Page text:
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BC Wine Territory Identity Buschert, Kim; Mooken, Malida; Pesme, Jacques-Olivier; Sugden, Roger; Valania, Marcela 2018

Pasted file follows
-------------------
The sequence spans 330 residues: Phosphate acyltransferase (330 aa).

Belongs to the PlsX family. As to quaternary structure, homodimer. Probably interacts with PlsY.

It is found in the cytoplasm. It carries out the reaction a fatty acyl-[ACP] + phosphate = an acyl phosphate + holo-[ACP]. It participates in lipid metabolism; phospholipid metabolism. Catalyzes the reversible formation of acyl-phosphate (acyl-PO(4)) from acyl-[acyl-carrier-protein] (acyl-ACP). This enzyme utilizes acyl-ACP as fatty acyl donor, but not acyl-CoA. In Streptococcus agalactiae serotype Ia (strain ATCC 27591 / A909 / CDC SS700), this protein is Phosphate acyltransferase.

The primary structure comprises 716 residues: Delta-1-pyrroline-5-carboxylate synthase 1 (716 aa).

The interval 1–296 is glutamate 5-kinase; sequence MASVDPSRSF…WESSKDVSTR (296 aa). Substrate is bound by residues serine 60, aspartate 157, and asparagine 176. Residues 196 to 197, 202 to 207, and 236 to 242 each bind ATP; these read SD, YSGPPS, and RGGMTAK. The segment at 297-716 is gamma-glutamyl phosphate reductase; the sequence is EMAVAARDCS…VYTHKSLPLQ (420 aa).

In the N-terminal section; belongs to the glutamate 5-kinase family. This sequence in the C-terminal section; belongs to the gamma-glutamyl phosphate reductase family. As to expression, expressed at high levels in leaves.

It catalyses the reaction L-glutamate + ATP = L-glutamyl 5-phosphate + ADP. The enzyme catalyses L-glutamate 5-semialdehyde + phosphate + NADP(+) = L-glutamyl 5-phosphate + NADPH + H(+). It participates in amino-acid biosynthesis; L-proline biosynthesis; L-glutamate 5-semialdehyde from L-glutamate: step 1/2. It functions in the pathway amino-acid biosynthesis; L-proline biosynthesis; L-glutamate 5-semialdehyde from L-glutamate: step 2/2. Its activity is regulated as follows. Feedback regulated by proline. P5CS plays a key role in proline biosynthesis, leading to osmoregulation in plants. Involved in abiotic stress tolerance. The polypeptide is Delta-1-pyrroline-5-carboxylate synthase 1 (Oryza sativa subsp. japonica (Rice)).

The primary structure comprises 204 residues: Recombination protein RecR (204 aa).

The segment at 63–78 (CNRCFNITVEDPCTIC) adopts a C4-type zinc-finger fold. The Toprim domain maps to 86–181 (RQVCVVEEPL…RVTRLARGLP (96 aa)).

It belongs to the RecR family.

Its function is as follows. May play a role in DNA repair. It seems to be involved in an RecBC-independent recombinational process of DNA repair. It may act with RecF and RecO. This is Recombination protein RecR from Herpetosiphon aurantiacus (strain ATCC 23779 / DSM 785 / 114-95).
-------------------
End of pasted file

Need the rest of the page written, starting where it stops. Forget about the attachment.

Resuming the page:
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BC Wine  TerritoryIdentityubckedgewine.caFUNDING ACKNOWLEDGMENTIn 2015, UBC-KEDGE received funding support from Western Economic Diversification Canada (WD) for its work with the British Columbia wine industry, in particular regarding the international positioning of the industry. This report is produced as part of the WD project.Kim Buschert  Malida Mooken  Jacques-Olivier Pesme  Roger Sugden Marcela ValaniaOctober 2018Contact:Kim Buschert, Project Coordinatorkim.buschert@ubc.caCopyright © 2018  Kim Buschert, Malida Mooken, Jacques-Olivier Pesme, Roger Sugden, Marcela ValaniaContentsEXECUTIVE SUMMARY 5 1. INTRODUCTION 9 2. ACTIVITIES TO DATE 11 3. THE IMPORTANCE OF IDENTITY 13  3.1 What is ‘identity’ about? 13      3.2 Why does identity matter? 14      3.3 How does BC’s identity relate to elsewhere?  14   4. FINDINGS 15  4.1 Five focal points for action 15      4.2 The need to question 16      4.3 Common narrative and storytelling 20      4.4 Practices shape identity 21    5.  CONCLUDING REMARKS: SUMMARY OF RECOMMENDATIONS AND NEXT STEPS 23 REFERENCES 26 5BC WINE TERRITORY IDENTIT YThe Okanagan campus of the University of British Columbia (UBC) and KEDGE Business School, Bordeaux, have been working with the British Columbia wine industry to develop its sense of identity for a number of years. More recently, we have partnered with the Innovation School at the Glasgow School of Art (GSA) to create and deliver participatory workshops in November 2017, and we included a full-day workshop on identity as part of the 2018 Wine Leaders Forum. These workshops stimulated thinking about aspects of identity, including terroir, authenticity, expression, and the overall narrative presented by the BC wine territory.This report outlines our activities to date, introduces the idea of identity, discusses its importance for wine regions, analyzes findings, recommends actions for wineries, growers, industry organizations and regional associations, and concludes with our commitment. It complements GSA’s (2018) report of the workshops. Identity is about who we are, how others perceive us, and what we aspire to do and become (Staber and Sautter, 2011). It is shaped by distinct characteristics, and refers to commonalities and dif ferences, in and across sub-regions as well as BC as a whole. Across the wine industry each behavior, choice, and action matters – individually and collectively. More generally, a shared identity may lead to enhanced:•  Recognisability: to project a wine region’s “character”, the “where it is” and “what it seeks to become” (Taplin, 2015; Beebe et al., 2012).Executive  summary6•  Sales: e.g. more people may visit the wineries in the region, to experience the specific characteristics of the place that contribute to the expression of the wines.•  Collaboration: to enable people to find a common purpose, and identify areas of interest that they can pursue together.•  Publicity and government support: as a basis for media and policy-makers to understand what a wine region does and could of fer. Workshop participants acknowledged that they are good at telling individual stories, but that there is a need for a coherent BC story (GSA, 2018). The identity of the BC wine territory must be understood in relation to the region, Canada, and the rest of the world. A shared identity allows the industry to develop a common narrative, and be confident in what it represents, and how it is communicated. The GSA report on the identity workshops describes five key aspects of the identity of the BC wine territory, according to the 2018 Forum participants. These are reproduced in Table 1.TABLE 1: KEY ASPECTS OF THE IDENTITY OF THE BC WINE TERRITORYDIVERSITY in the people, cultural heritage, terroir, business models and wines being producedWELCOMING by aligning with tourism and enhancing experiences for visitors and new wineriesFREE SPIRITreflecting the youth of the wine territory, with the fresh and lively wines produced, and the personalities that produce themBOUTIQUErecognising the many small wineries across BC’s sub-regions of fering face-to-face experiences and specialized wines‘COOL NORTH’ celebrating the distinctive climate and glacial-influenced terroir that also of fers a spectacular destinationSource: GSA (2018, p.1)The workshop discussions clearly reveal that, underlying such notions as “diversity”, “welcoming”, “free spirit”, “boutique”, and “cool north”, there are rich veins of commonality and undoubted dif ference across the BC wine territory. The commonalities and dif ferences imply that the five focal points must be challenged, on multiple fronts, anchored in:u Three critical questions about identity • Who are we?• How do others perceive us? • What do we aspire to do and become? 7BC WINE TERRITORY IDENTIT Yu An enhanced understanding of terroirDuring the workshops, participants identified divergent practices across the sub-regions, notably in wine-making techniques (GSA, 2018). Sharing know-how and best practices would strengthen a shared identity. Relationship building, confidence and trust are all critical to ensuring that actors within an industry learn from each other. This typically requires strong support from various institutions and organizations, and networking opportunities.Following discussions in the workshops and subsequent analysis around the identity of the BC wine region, the recommended actions are: Recommended Actions  for Wineries, Growers, Industry Organizations and Regional Associations1.  Use the findings, recommendations and commitments in this report, as well as the GSA report describing the identity workshops, to help to build relationships across the industry, and to stimulate a cohesive voice.2. Collaborate across the wine territory and within the sub-regions to challenge and shape notions of “diversity”, “welcoming”, “free spirit”, “boutique”, and “cool north” in the context of commonalities and dif ferences across the territory.Do so bearing in mind the human factors of terroir and their interaction with the natural science of grape growing and wine-making, and how they relate to who we are, how others perceive us, and what we aspire to do and become.3.  Collaborate across the wine territory and within the sub-regions to develop a deeper narrative that conveys substance and meaning.4.  Collaborate across the wine territory and within the sub-regions to share best practices and learn from experiences elsewhere, including by collectively experiencing in situ in international wine regions.8OUR COMMITMENTIn support of the development of the BC wine territory, we immediately commit to a next step:•  To organize a series of workshops across the sub-regions of BC in December 2018. In the context of the other findings considered here and in the GSA report (2018), as well as the industry response to these documents, we undertake that:• The 2018 workshops will focus on recommendations 2, 3 and 4.•  As part of that activity, we will listen to industry perspectives on how its emergence onto the global stage can be supported by UBC and its partnerships. 9BC WINE TERRITORY IDENTIT Y1 INTRODUCTIONThe wine sector is part of the fabric of British Columbia (BC), and is significant to its development. The Okanagan campus of the University of British Columbia (UBC) and KEDGE Business School, Bordeaux (KEDGE) have been working together to gain insight into the sector since fall 2012. The partnership brings together the expertise of UBC in socio-economic development in peripheral regions, and of KEDGE on regional development in general, and the global wine industry in particular. The aims are to understand the needs, interests, and development of the BC wine territory, especially in terms of its international standing, and how best to support that development.Early in our work, discussions with winery owners revealed a fragmented industry – a finding consistent with Hira and Bwenge (2011) and Cartier (2014) – yet also a desire to move forward. Participants at our 2014 Wine Leaders Forum identified collaboration, quality, and identity as the pillars for developing the BC wine territory (Mooken, Sugden and Valania, 2018). In 2015, these pillars were included as action areas in a project supported by Western Economic Diversification Canada (WD), Position the British Columbia Wine Industry for International Growth.We have supported the industry by organizing knowledge – by providing opportunities for people to learn from each other and from the expertise and experiences of others, wherever in the world that can be found, in academia, government, and practice, and to create new knowledge together. To do this, we have developed forums, task forces, town halls, exhibitions, public talks and workshops. We have encouraged broad engagement, e.g. by holding workshops in sub-regions across the province, 10If BC is to secure current markets and develop new ones, it needs to establish itself as a world-recognized wine territory. To achieve that, the wine industry must shape an authentic and shared identity, which it has to communicate clearly to multiple stakeholders.to remove distance as a barrier to participation, and by inviting those with an interest in the BC wine industry to participate alongside industry actors.As BC develops, the global wine industry continues to change. There are ever more producers and consumers. The territory is facing international trade challenges af fecting protection and competition; these threaten the domestic market. Argentina, Australia, France, Spain, Italy, and New Zealand have all joined on-going World Trade Organization (WTO) consultations on BC’s governance of the sale of wine (WTO, 2017). There are also impending changes resulting from the international trade agreement between Canada and the United States that will have an impact (Guly, 2018). If BC is to secure current markets and develop new ones, it needs to establish itself as a world-recognized wine territory. To achieve that, the wine industry must shape an authentic and shared identity, which it has to communicate clearly to multiple stakeholders.Working with the industry to develop its sense of identity has been the focus of our activity for a number of years. We have partnered with the Innovation School at the Glasgow School of Art (GSA) to create and deliver participatory workshops in November 2017, and we included a full-day workshop on identity as part of the 2018 Wine Leaders Forum. These workshops stimulated thinking about aspects of identity, including terroir, authenticity, expression, and the overall narrative presented by the BC wine territory.This report outlines our activities to date, introduces the idea of identity, discusses its importance for wine regions, analyzes findings, recommends actions for wineries, growers, industry organizations and regional associations, and concludes with our commitment. It complements GSA’s (2018) report of the workshops. Both reports are being shared across the industry, to stimulate further thinking, and to prompt action on the shared BC wine territory identity. They are available for download at  ubckedgewine.ca/identity/.11BC WINE TERRITORY IDENTIT YSince 2012, we have engaged with the industry to learn from various actors about their strategic concerns. As a result, in 2014 we organized the first Wine Leaders Forum, where participants established that collaboration, identity and quality are integral to the competitive success of the BC wine territory. Participants at the 2015 Wine Leaders Forum learned about the international growth of Argentina and South Africa. Speakers from those regions presented the market factors and opportunities necessitating the development of their national wine identities. Later in 2015, we received funding from WD to partner with the industry on a 3-year project, Position the British Columbia Wine Industry for International Growth. WD is providing $630,000 to UBC, which is giving matching funds along with contributions from industry. This has enabled work on action areas including wine labelling and presentation, sharing experience from international trade fairs, the territory’s identity, and models of organization. These action areas were chosen by participants at the 2015 Wine Leaders Forum. The WD-supported project began in fall 2015, and has recently been extended to the end of March, 2019.Work on identity continued at the 2016 Wine Leaders Forum. Participants learned more about the concept, and how it is collectively formed. They also compared BC to other regions around the world. The Forum included a visual exhibition, whose aim was to provide a creative atmosphere, and stimulate understanding and interactions. In 2017, we obtained funding from the Social Sciences and Humanities Research Council (SSHRC) for an eight-month exhibition and public talks across BC. To deepen our engagement with the industry, in 2017 we partnered with GSA, to introduce creative ways of engaging the industry on the identity of the British Columbia wine territory. Activities to date212The participants showed considerable trust and confidence in the process, and in the prospect of consequent action…To that end, in November 2017 we delivered six workshops across BC, in Langley, Duncan, Kelowna, Osoyoos, Keremeos and Penticton. 45 people from 38 wineries and local winery associations participated in discussions about key aspects of identity: terroir, authenticity, expression, and the overall narrative. The workshops are summarized in our short film, British Columbia Wine Region: A Territory Exploring its Identity, available at  ubckedgewine.ca/identity/. March 2018 marked the 5th Wine Leaders Forum, and we opened the first full day as a workshop for all interested industry actors to explore identity. That day there were 19 participants, from wineries, and from organisations such as the British Columbia Wine Institute and the Okanagan Wine and Orchard Museum. Participants in the remaining two days of the Forum then took forward the workshop discussions. They developed an outcomes document, noting challenges and needs for moving forward, and laying out expectations. Disseminating this report fulfills part of those expectations, as does dissemination of the complementary GSA report that describes in detail the richness of the November 2017 and March 2018 workshops, and their outputs. Some industry participants in the identity workshops have been working with us for many years, while others have joined in more recently. We recognize that the number of participants is limited in relation to all wineries in BC, but it is significant and does include many who are very active in shaping strategy for the industry’s future (Mooken, Sugden and Valania, 2018). The participants showed considerable trust and confidence in the process, and in the prospect of consequent action (perhaps influenced by previous outputs and results, e.g. the steps taken to challenge Cellared in Canada labelling, following the work of the Task Force on Labelling and Presentation organized as part of the WD-supported project). The participants also showed confidence in their own contributions; they addressed challenges, responded with open questioning, and provided enhanced reflections and analysis.13BC WINE TERRITORY IDENTIT Y3.1 WHAT IS ‘IDENTITY’ ABOUT?Identity is about who we are, how others perceive us, and what we aspire to do and become (Staber and Sautter, 2011). It reflects what we value doing, and being. Identity is seen, felt, and lived, and it evolves. Across the wine industry each behavior, choice, and action matters – individually and collectively.Identity is multi-layered. It is shaped by individual and collective characteristics, and refers to dif ferences and commonalities, in and across sub-regions as well as BC as a whole.The identity of a wine territory is of ten associated with terroir, i.e. the interactions between natural  (e.g. soil and climatic conditions) and human factors (e.g. practices that are shaped by cultural traits, knowledge, and core values), which in turn define the typicity of the wines produced in a region (Unwin, 2012):A terroir is a delimited geographical area where a human community develops collective knowledge over time regarding production, based on a system of interaction between a physical and natural environment and a set of human factors. The socio-technical approaches involved demonstrate originality, impart typicity and develop a reputation for a product originating from that geographical region (Vincent, Flutet, and Nairaud as cited in Conseil des appellations réservées et des termes valorisants (CARTV), n.d.). Identity is also associated with territorial cohesion, i.e. the sense of being a territory, a geographical area where local actors “share a set of practices, strategies, and institutions contributing to a local identity”, and 3 the importance  of identity14where players share rules and quality standards “as well as beliefs and representations” (Ditter and Brouard, 2014, p. 10). Identity is developed in the long-run; it requires continuous engagement among actors to build social capital and trust, and define shared values, understanding and interests.3.2 WHY DOES IDENTITY MATTER?A shared sense of identity that draws on agreed characteristics across the industry can help to connect a territory’s wineries, growers and sub-regions. It is consistent with having complementary sub-identities that reflect the specific characteristics of a winery or a sub-region, or of a group of wineries sharing common values and practices. More generally, a shared identity may lead to enhanced:•  Recognisability: to project a wine region’s “character”, the “where it is” and “what it seeks to become” (Taplin, 2015; Beebe et al., 2012).•  Sales: e.g. more people may visit the wineries in the region, to experience the specific characteristics of the place that contribute to the expression of the wines.•  Collaboration: to enable people to find a common purpose, and identify areas of interest that they can pursue together.•  Publicity and government support: as a basis for media and policy-makers to understand what a wine region does and could of fer. A shared identity allows the industry to develop a common narrative, and be confident in what it represents, and how it is communicated. That narrative leads to recognisability, provides a foundation for collaboration, and enhances understanding of the industry by governments, etc. In turn, sales are influenced. A common narrative refers to the territory’s story as a whole, and it has key elements that are present at every level of the storytelling. Developing a common narrative requires knowing your audiences, and how they will experience your story.3.3 HOW DOES BC’S IDENTITY RELATE TO ELSEWHERE?The identity of the BC wine territory must be understood in relation to the region, Canada, and the rest of the world. Appreciation and broader recognition of the territory’s identity by external audiences is crucial in ensuring its legitimacy. To achieve this, the identity needs to be communicated both internally, within the industry and territory, and externally, to local, regional, national and international actors.Identity is multi-layered. It is shaped by individual and collective characteristics, and refers to dif ferences and commonalities,  in and across  sub-regions as well  as BC as a whole. 15BC WINE TERRITORY IDENTIT Y4.1 FIVE FOCAL POINTS FOR ACTIONThe GSA report on the identity workshops describes five key aspects of the identity of the BC wine territory, according to the 2018 Forum participants. These are reproduced in Table 1.At the close of the 2018 Wine Leaders Forum one of the participants drew the five focal-points together, to suggest a description of the BC wine territory: a collection of diverse boutique wineries making crisp cool climate wines on our unique glacial landscape, owned and operated by welcoming people who love to share their youthful attitudes. This illustrates the sort of statement around which the industry might see itself coalescing, to develop a cohesive voice across the territory, consistent with supporting each of its sub-regions to progress; however, we also suggest Findings4TABLE 1: KEY ASPECTS OF THE IDENTITY OF THE BC WINE TERRITORYDIVERSITY in the people, cultural heritage, terroir, business models and wines being producedWELCOMING by aligning with tourism and enhancing experiences for visitors and new wineriesFREE SPIRITreflecting the youth of the wine territory, with the fresh and lively wines produced, and the personalities that produce themBOUTIQUErecognising the many small wineries across BC’s sub-regions of fering face-to-face experiences and specialized wines‘COOL NORTH’ celebrating the distinctive climate and glacial-influenced terroir that also of fers a spectacular destinationSource: GSA (2018, p.1)16that this statement and, as discussed in the next section, the key aspects in Table 1, require critical reflection and discussion by the industry more widely.* Participants at the 2018 Wine Leaders Forum recommended this action in the Outcomes and Actions document produced at the culmination of the Forum.Recommended ActionUse the findings, recommendations and commitment in this report, as well as the GSA report describing the identity workshops, to help to build relationships across the industry, and to stimulate a cohesive voice.*4.2 THE NEED TO QUESTIONCOMMONALITIES AND DIFFERENCESThe discussions in the workshops clearly reveal that, underlying such notions as “diversity”, “welcoming”, “free spirit”, “boutique”, and “cool north”, there are rich veins of commonality and undoubted dif ference across the BC wine territory. That is illustrated by Table 2 shown on the following page.  17BC WINE TERRITORY IDENTIT YThe commonalities and dif ferences imply that the five focal points in Table 1 must be challenged, on multiple fronts. Consider, for instance, the idea of a diverse wine territory:•  Is diversity always positive, for example when considering standards, quality, and application of knowledge? Does it mask adverse variation across the industry?•  Are you suf ficiently aware of elsewhere to know that your diversity is a distinguishing feature, compared to elsewhere in Canada, or the world?•  What do the 240+ wineries that did not participate in the workshops think about diversity, and whether it is an essential element of BC’s wine territory identity? Why do they think that?•  How is diversity in BC perceived across Canada, and elsewhere in the wine world, and how do you know?•  Exactly how is the territory distinct in its diversity, why does that matter, how is it lived in the wine industry, and how is it experienced through the wines?TABLE 2: COMMONALITIES AND DIFFERENCES ACROSS THE BC WINE TERRITORYCOMMONALITIES DIFFERENCES• Some organic clusters, which are self-organised•  A motivation for many wineries starting out is to have an exit strategy• A regional history of agriculture• No orientation when getting started• Learning by doing (entrepreneurial spirit)• Seasonality of labour•  There would be shared benefits from having a strong international reputation • Lack of knowledge sharing, time and resources• Shared need for connectivity• Lack of awareness of each other’s activity• Lack of relationship with Government• Shared commonalities with other regions globally• Desire for more trust, respect and confidence•  Ways of trying to use information and experiences of setting up a winery• Perceptions of quality and perceptions of strategy•  Levels of opportunity across wineries and across regions • Dif ferent stages of development •  Cost of entry for new wineries today, compared to ‘before’  •  Varying business models and ownership models, including from small wineries with multiple owners and large wineries with a single owner• Each winery’s capacity to engage its markets•  Level of participation by wineries, as they’re not obliged to join an association or organisation• People’s backgrounds who run and work in the wineries• Varietals grown in the sub-regions• Export potential of wine produced•  Access to expertise and levels of resource for each sub-region• Dif ference of priorities, visions, aims and objectives Source: GSA ( 2018, p. 43)18Likewise, the other focal points need to be challenged, e.g.:•  If it is more than a personal self-positive judgement, on what criteria and evidence do wineries consider themselves and BC “welcoming”?•  In the eyes of others, does the industry have the supporting infrastructure to be welcoming in practice?•  Might “free spirited” sometimes hide “wild west” and, if so, is that a problem for the wine territory?•  Do all small wineries meet the quality standards implied by “boutique”?•  Can all sizes of winery – micro, small, medium and large – qualify as “boutique”? • Might “boutique” mask “non-professional” in some cases?•  Whilst BC is spectacular and perhaps “cool north”, do other wine regions see themselves as equally spectacular?•  If so, what are the implications, and how is BC dif ferentiated from other “spectacular” regions?•  What are the implications of “cool north” for wineries aiming to produce full-bodied red wines characteristic of warmer climates?IDENTITY AND THE HUMAN FACTORS OF TERROIRIt should also be recognised that the five focal points reported in Table 1 are a summary from many and varied discussions. Inevitably, in order to highlight the most prominent aspects, they do not delve into all of the points that were raised at the identity workshops. That should not imply that those other points are ignored in future inquiry. An even deeper exploration is called for, anchored in:u Three critical questions about identity • Who are we?• How do others perceive us? • What do we aspire to do and become? u An enhanced understanding of terroirThe concept of terroir encompasses the interactions between natural and human factors, which define the typicity of a region’s wines. Although participants at the workshops discussed terroir in terms of soil, landscape and climate, they did not concentrate on the interaction between natural and human factors (GSA, 2018). Terroir is not only about the geology that makes wine production possible but also the relationships between people The concept of terroir encompasses the interactions between natural and human factors, which define the typicity of a region’s wines. Exactly how is the territory distinct in  its diversity, why does that matter, how is it lived in the wine industry, and how  is it experienced through the wines?19BC WINE TERRITORY IDENTIT Yand the land, and amongst people, as well as the history of winemaking, and the history of the territory. All of the factors encompassed in the notion of terroir go to the heart of having a clear identity.  Workshop participants expressed dif ferent perspectives on the region’s history. While some claimed that the region has little or no history, especially of wine-making, others recognized that there is a significant history, which is linked to agricultural practices, among other things. This might be partly due to some having an inadequate understanding of terroir, and indicates a lack of shared knowledge about identity in all of its dimensions.When considering such human activity as viticulture, “the history of the socio-economic environment may be important in understanding why a given vineyard has emerged in a given site and why it has prospered” (Van Leeuwen and Seguin, 2006, p. 2). Terroir is related to history - it is “undergoing a process of cultural re-evaluation whose outcome is still uncertain, but which potentially points towards a future that includes a valued past without becoming either rigid or exclusionary” (Barham, 2003, p. 132). History can serve as a reference point for exploring a region’s identity. A sense of history provides “rootedness”, and can nurture and support collective actions and values (Barham, 2003, p. 132). We would urge an appreciation of a region’s history that is holistic, going beyond wine-making. The culture and contribution of dif ferent groups of people living in the region need to be taken into consideration, and respected. That includes earlier and more recent immigrants, and most notably First Nations, points that were recognized in the workshops. We are aware that some workshop discussions referred to “pioneer” and “pioneering”, and wonder exactly what was intended. A “pioneer” can be defined as someone who first undertakes an activity, and in BC it of ten refers to settlers. Was it used in workshops in the former sense, or was it intended to identify settlers to the exclusion of First Nations?More widely, terroir needs to be recognized as a complex, multi-faceted concept that goes to the heart of a territory’s identity: [Products of the terroir] are synonyms for cultural diversity, reflections of the evolution of a society, of its attachment to certain habits of consumption, and not the guardians of a culture that is fixed and turned in on itself. Locality participates in the construction of identity, it doesn’t suf focate it. (Bérard and Marchenay, as cited in Barham, 2003, p. 132)20Such recognition leads to specific questions, especially when we consider the territory’s particular characteristics, including those that only occur at certain times. For example:•  When there is a forest fire in north-west America, how does the smoke af fect the grapes, and influence the taste and experience of the wine in BC?+ How can and should the influences be presented? •  Are the fragrant oils that are emitted into the atmosphere in extreme temperatures by the pine trees that are cultivated for lumber in BC, expressed in the organoleptic characteristics of grapes and the wines that they are used to produce?More generally, for instance:•  How is the natural environment, influenced by humans, reflected in the chemistry of grapes and in the science of wine-making? •  What implications does that have for influencing the grapes that are grown, and the wine that is made? •  How is all of this revealed in the identity of the wine territory, in terms of who we are, how others perceive us, and what we aspire to do and become?+  Both the 2017 and the 2018 Wine Leaders Forum featured presentations of smoke taint research by Wes Zandberg and colleagues in the Department of Chemistry at UBC’s Okanagan campus.Recommended ActionCollaborate across the wine territory and within the sub-regions to challenge and shape notions of “diversity”, “welcoming”, “free spirit”, “boutique”, and “cool north” in the context of commonalities and dif ferences across the territory.Do so bearing in mind the human factors of terroir, and their interaction with the natural science of grape growing and wine-making, and how they relate to who we are, how others perceive us, and what we aspire to do and become.4.3 COMMON NARRATIVE AND STORYTELLING Workshop participants highlighted storytelling as a common concern for the BC industry, acknowledging that they are good at telling individual 21BC WINE TERRITORY IDENTIT Ystories, but that there is a need for a coherent BC story (GSA, 2018). The dif ferent sub-regions also pointed to dif ferent audiences, showing awareness of the need to have a deeper understanding of who the BC audiences are, and how to reach them. Having a common narrative and telling a BC story implies giving substance and meaning to terms such as “diverse” and “welcoming”, to support what they are intended to communicate in the overall story, and distinguish the terms from their use by other wine regions around the world.4.4 PRACTICES SHAPE IDENTITYWhen considering the identity of a wine territory the practices in the industry matter, because they provide valuable evidence about quality and values associated with the terroir. For instance, sustainable winery practices in (amongst others) viticulture, wine quality, energy ef ficiency, material handling, and water conservation may influence how people perceive and relate to a particular region, its wines, and associated values. These factors may impact wine tourism, sales, publicity and government support.Concerns about irrigation were expressed throughout the identity workshops. This poses a question: where does irrigation sit in the wider context of water shortage and higher temperatures in BC due to climate change? There is on-going work developing best practices about water management in the industry. However, it is not clear to what extent wineries across the territory are aware, and are adopting or intend to adopt those practices. Other things to consider with regards to sustainability include the impacts of wine tourism on host communities (Poitras and Donald, 2006), the ef fects of climate change such as unseasonable rain or hail, or winters with extreme cold snaps. Perhaps also the lack of land in which to plant vineyards, which is in turn related to new practices regarding high-density cultivation.Recommended ActionCollaborate across the wine territory and within the sub-regions to develop a deeper narrative that conveys  substance and meaning.22During the workshops, participants identified divergent practices across the sub-regions, notably in wine-making techniques (GSA, 2018). This may be due to dif ferences in micro-climatic conditions, availability of resources, experience and expertise, and knowledge. It may also be a consequence of the lack of territorial cohesion.Sharing know-how and best practices would strengthen a shared identity. Relationship building, confidence and trust are all critical to ensuring that actors within an industry learn from each other. This typically requires strong support from various institutions and organizations, and networking opportunities.It is also important to learn from external actors. There are invaluable opportunities to explore what is happening outside of BC, across Canada and in the wine regions of the world more widely. That opens possibilities for new ways of doing. It increases awareness of how others perceive wines, winemaking and grape growing in BC. It helps to shape perceptions about the distinguishing features of the BC wine territory, and about its identity. Whilst many in the industry routinely travel to other parts of the world to explore and learn, there are countless advantages when doing so as a group of BC wineries, growers and winemakers. In our experience, when people collectively experience and inquire, they learn uniquely. We are aware that learning might imply action from post-secondary institutions, in partnership with each other (locally, regionally, nationally and internationally), and with industry organizations. That includes UBC, which has a responsibility to respond to industry needs based on its distinctive role as a public university focused on public interests, undertaking rigorous research and research-based learning that aims to be internationally excellent. Because it is consistently ranked as one of the leading universities in the world, UBC is also uniquely positioned to nurture partnerships with institutions throughout the world; it could benefit the BC wine territory by bringing to bear the highest levels of international expertise and experience to support the territory’s emergence on the  global stage.Recommended ActionCollaborate across the wine territory and within the sub-regions to share best practices and learn from experiences elsewhere, including by collectively experiencing in situ in international wine regions.23BC WINE TERRITORY IDENTIT YConcluding remarks:  Summary of recommendations and next stepsParticipants at the 2018 Wine Leaders Forum stressed the importance  of disseminating this report, and the complementary report by GSA,  to help to:  •     Stimulate a cohesive voice across the BC wine territory•     Build relationships and trust across the industry and wider communities•     Allow a deeper narrative for industry organizations, regional associations and individual wineries to build upon•     Inform what customers experience•     Engage and challenge across the entire industry, and further shape understanding and practice as they relate to identityThis report is written with precisely those objectives in mind. It makes no attempt to set anything in stone about the identity of the BC wine territory. It is for discussion, comment and critique. Through that discussion, based upon reason and evidence, as well as sensitivity for the people and wines of BC, the territory’s identity will be better understood, and more action will be taken. As a result, the territory’s identity will be better seen, felt, and lived. BC wines will be more recognizable, and sales should be enhanced.This report aims to introduce ideas and actions for shaping, adapting and changing, to be taken forward (or not) by the industry in the directions that it sees fit. Participants at the 2018 Wine Leaders Forum have said that they will explore the findings, and those in the complementary GSA report (2018), with regional wine associations, and with their peers in the industry more widely. We hope that all workshop participants, and all readers of this report, will do the same. The more that people across the industry are 524Recommended Actions  for Wineries, Growers, Industry Organizations and Regional Associations1.  Use the findings, recommendations and commitments in this report, as well as the GSA report describing the identity workshops, to help to build relationships across the industry, and to stimulate a cohesive voice.2. Collaborate across the wine territory and within the sub-regions to challenge and shape notions of “diversity”, “welcoming”, “free spirit”, “boutique”, and “cool north” in the context of commonalities and dif ferences across the territory.Do so bearing in mind the human factors of terroir and their interaction with the natural science of grape growing and wine-making, and how they relate to who we are, how others perceive us, and what we aspire to do and become.3.  Collaborate across the wine territory and within the sub-regions to develop a deeper narrative that conveys substance and meaning.4.  Collaborate across the wine territory and within the sub-regions to share best practices and learn from experiences elsewhere, including by collectively experiencing in situ in international wine regions.involved in these discussions and, in the words of participants at the 2018 Wine Leader Forum, “walk the walk”, the better.Our recommendations for immediate action are listed below. They are followed by our own commitment.OUR COMMITMENTIn support of the development of the BC wine territory, we immediately commit to a next step:•  To organize a series of workshops across the sub-regions of BC in December 2018. In the context of the findings considered here and in the GSA report, as well as the industry response to these documents, we undertake that:2 5BC WINE TERRITORY IDENTIT Y• The 2018 workshops will focus on recommendations 2, 3 and 4.•  As part of that activity, we will listen to industry perspectives on how its emergence onto the global stage can be supported by UBC and its partnerships. Barham, E. (2003). Translating terroir: the global challenge of French AOC labeling. Journal of rural studies, 19(1), 127-138.Beebe, C., Haque, F., Jarvis, C., Kenney, M., and Patton, D. (2012). Identity creation and cluster construction: The case   of the Paso Robles wine region. Journal of Economic Geography, 13(5), 711-740.Cartier, L. (2014). The British Columbia wine industry: Can it compete with the big guys. American Association of Wine   Economists, Working Paper, 147.Conseil des appellations réservées et des termes valorisants (CARTV). (n.d.). Questions around the notion of terroir.   Retrieved 6 September 2018 from: https://www.cartv.gouv.qc.ca/en/questions-around-notion-terroirDitter, J. G. and Brouard, J. (2014). The competitiveness of French protected designation of origin wines: a theoretical   analysis of the role of proximity. Journal of Wine Research, 25(1), 5-18.Glasgow School of Art. (2018). Exploring Identity in the British Columbia Wine Region. Activities and Outcome   Report. Retrieved from: https://ubckedgewine.ca/identityGuly, C. (2018, October 3). How Trump’s new trade deal pushes aside BC wines. The Tyee. Retrieved from:   https://thetyee.ca/News/2018/10/03/Trump-Trade-Deal-BC-WinesHira, A. and Bwenge, A. (2011). The wine industry in British Columbia: A closed wine but showing potential. Simon    Fraser University, Department of Political Science. Retrieved from: https://summit.sfu.ca/item/10366Mooken, M., Sugden, R., and Valania, M. (2018). University Impact on the Development of Industries in   Peripheral Regions: Knowledge Organization and the BC Wine Industry. BC Studies, 198, 125-152.Poitras, L., and Donald, G. (2006). Sustainable wine tourism: The host community perspective. Journal of Sustainable   Tourism, 14(5), 425-448.Staber, U., and Sautter, B. (2011). Who are we, and do we need to change? Cluster identity and life cycle. Regional   Studies, 45(10), 1349-1361.Taplin, I. M. (2016). Craf ting an iconic wine: the rise of “cult” Napa. International Journal of Wine Business Research, 28(2),   105-119.Unwin, T. (2012). Terroir: at the heart of geography. In P. H. Dougherty (Ed.). The Geography of wine: regions, terroir, and   techniques. Springer: London, 37- 48.Van Leeuwen, C. and Seguin, G. (2006), The concept of terroir in viticulture. Journal of Wine Research, 17(1), 1-10.WTO. (2017). DS520: Canada — Measures governing the sale of wine in grocery stores. Retrieved July 1, 2018 from:   https:// www.wto.org/english/tratop_e/dispu_e/cases_e/ds520_e.htmReferences26ubckedgewine.ca